Limited-Liability-CompanyThe South Carolina limited liability company is the most popular form of business entity in which to operate a business.  A South Carolina limited liability company (LLC) is a hybrid type of statutory legal entity, pursuant to the Uniform Limited Liability Company Act of 1996, that combines principles of the corporation (such as limited liability for all members) with principles of the partnership (such as simple partnership management structures and informal decision-making procedures). A South Carolina limited liability company offers business owners important legal and tax benefits unavailable through any other business organization form.  Many start-up businesses and small business owners elect the LLC business entity  to operate their businesses because of these benefits and the combination of limited liability and a partnership tax structure.

Limited Liability Company Under South Carolina Law

Under South Carolina law, the name of a LLC must contain the words “Limited Liability Company” or “Limited Company,” or the abbreviations “L.L.C.,” “LLC,” “LC,” or “L.C.”  The word “Limited” can be abbreviated as “Ltd.” and the word “Company” may be abbreviated as “Co.” The name of the LLC must also be distinct and recognizably different than the names of other business entities that have filed with the South Carolina Secretary of State. Searching the South Carolina Secretary of State business name database is advisable.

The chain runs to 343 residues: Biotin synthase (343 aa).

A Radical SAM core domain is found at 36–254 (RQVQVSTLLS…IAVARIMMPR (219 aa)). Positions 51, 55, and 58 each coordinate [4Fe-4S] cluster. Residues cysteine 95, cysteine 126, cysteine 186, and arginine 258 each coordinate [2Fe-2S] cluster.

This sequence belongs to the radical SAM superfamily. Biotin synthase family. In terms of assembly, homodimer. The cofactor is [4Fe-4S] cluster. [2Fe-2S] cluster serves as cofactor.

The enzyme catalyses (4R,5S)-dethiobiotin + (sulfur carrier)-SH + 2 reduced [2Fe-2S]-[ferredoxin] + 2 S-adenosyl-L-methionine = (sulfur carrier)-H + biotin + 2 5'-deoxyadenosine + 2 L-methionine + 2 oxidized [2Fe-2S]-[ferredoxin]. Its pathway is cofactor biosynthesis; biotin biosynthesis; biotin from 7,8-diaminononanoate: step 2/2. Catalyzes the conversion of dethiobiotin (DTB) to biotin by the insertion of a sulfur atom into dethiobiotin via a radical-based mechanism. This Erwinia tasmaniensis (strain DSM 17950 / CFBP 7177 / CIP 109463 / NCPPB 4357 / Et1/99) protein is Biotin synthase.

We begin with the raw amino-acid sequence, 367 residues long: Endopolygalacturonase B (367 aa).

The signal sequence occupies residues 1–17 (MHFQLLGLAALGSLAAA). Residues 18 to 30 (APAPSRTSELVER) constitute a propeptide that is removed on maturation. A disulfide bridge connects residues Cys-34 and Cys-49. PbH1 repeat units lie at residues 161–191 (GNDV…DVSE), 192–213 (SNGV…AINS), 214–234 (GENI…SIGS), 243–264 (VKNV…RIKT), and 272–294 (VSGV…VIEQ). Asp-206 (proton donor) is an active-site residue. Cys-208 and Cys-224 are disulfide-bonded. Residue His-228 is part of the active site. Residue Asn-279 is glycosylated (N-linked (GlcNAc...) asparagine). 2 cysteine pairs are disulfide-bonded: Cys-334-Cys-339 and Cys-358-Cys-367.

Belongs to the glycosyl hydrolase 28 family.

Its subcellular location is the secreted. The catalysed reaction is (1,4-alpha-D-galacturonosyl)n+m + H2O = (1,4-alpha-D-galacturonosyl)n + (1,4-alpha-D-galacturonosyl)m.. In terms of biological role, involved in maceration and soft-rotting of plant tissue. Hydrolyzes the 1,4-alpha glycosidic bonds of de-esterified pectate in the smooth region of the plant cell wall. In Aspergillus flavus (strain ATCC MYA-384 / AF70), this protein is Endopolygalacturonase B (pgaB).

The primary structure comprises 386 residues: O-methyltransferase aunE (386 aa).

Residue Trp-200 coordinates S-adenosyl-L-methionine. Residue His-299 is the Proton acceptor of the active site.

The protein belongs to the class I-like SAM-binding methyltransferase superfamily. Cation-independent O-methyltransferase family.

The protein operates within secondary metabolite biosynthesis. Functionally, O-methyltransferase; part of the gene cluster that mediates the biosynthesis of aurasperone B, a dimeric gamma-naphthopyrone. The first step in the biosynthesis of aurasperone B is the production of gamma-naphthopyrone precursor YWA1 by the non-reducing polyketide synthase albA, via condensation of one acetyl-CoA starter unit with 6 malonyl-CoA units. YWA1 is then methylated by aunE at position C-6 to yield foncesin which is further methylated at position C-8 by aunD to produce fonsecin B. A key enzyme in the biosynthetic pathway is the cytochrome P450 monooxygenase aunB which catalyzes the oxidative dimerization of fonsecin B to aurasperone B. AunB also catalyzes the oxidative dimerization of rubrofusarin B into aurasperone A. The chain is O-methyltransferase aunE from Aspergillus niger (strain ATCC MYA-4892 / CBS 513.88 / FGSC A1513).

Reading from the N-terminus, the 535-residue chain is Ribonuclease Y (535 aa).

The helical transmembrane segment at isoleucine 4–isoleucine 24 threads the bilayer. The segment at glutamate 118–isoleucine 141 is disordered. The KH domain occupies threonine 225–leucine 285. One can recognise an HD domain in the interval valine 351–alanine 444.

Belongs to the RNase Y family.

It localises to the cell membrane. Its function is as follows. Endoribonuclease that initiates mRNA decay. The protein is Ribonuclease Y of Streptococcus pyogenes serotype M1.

Many start-up businesses and small business owners elect the LLC business entity to operate their businesses because of these benefits and the combination of limited liability and a partnership tax structure.
A South Carolina limited liability company is established by filing Articles of Organization with the Secretary of State – note that filing the Articles only technically establishes the LLC, it does not ensure the business owners are taking full advantage of what the LLC business form offers. The Articles of Organization must include: the name and address of the LLC, the name and address of the LLC’s registered agent; the purpose of organizing the LLC; a statement addressing the duration of the LLC (whether it be a perpetual period of time or specified period of time); whether the LLC will be managed by manager(s) or by member(s) (if it is manager-managed, the Articles must include the the names and addresses of the initial managers); and the organizer(s)’ name and address.

South Carolina requires that all LLCs have a registered agent for service of process. The agent is an individual or business entity that agrees to accept an LLC’s legal papers in case of a lawsuit and must reside in South Carolina or authorized to do business in South Carolina. South Carolina also requires every LLC to file an annual report due on its anniversary date. Moreover, South Carolina does not legally require LLCs to create operating agreements, but it is highly advisable to do so in order for members to understand the rules of operation.